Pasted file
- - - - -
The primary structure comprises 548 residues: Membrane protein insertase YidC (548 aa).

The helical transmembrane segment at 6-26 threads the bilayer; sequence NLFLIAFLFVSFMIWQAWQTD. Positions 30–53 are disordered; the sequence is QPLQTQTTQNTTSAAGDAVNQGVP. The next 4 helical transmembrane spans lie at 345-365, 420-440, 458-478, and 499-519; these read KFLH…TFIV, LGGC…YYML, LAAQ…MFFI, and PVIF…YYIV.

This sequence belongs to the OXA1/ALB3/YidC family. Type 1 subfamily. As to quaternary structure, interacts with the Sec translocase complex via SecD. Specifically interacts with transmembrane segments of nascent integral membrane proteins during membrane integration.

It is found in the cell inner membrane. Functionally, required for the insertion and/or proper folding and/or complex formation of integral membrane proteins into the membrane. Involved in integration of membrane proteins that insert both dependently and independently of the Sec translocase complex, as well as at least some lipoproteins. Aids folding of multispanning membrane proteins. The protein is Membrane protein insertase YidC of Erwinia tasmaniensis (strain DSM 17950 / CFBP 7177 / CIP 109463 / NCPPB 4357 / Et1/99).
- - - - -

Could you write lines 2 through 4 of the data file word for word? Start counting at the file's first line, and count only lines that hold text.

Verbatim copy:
The helical transmembrane segment at 6-26 threads the bilayer; sequence NLFLIAFLFVSFMIWQAWQTD. Positions 30–53 are disordered; the sequence is QPLQTQTTQNTTSAAGDAVNQGVP. The next 4 helical transmembrane spans lie at 345-365, 420-440, 458-478, and 499-519; these read KFLH…TFIV, LGGC…YYML, LAAQ…MFFI, and PVIF…YYIV.

This sequence belongs to the OXA1/ALB3/YidC family. Type 1 subfamily. As to quaternary structure, interacts with the Sec translocase complex via SecD. Specifically interacts with transmembrane segments of nascent integral membrane proteins during membrane integration.

It is found in the cell inner membrane. Functionally, required for the insertion and/or proper folding and/or complex formation of integral membrane proteins into the membrane. Involved in integration of membrane proteins that insert both dependently and independently of the Sec translocase complex, as well as at least some lipoproteins. Aids folding of multispanning membrane proteins. The protein is Membrane protein insertase YidC of Erwinia tasmaniensis (strain DSM 17950 / CFBP 7177 / CIP 109463 / NCPPB 4357 / Et1/99).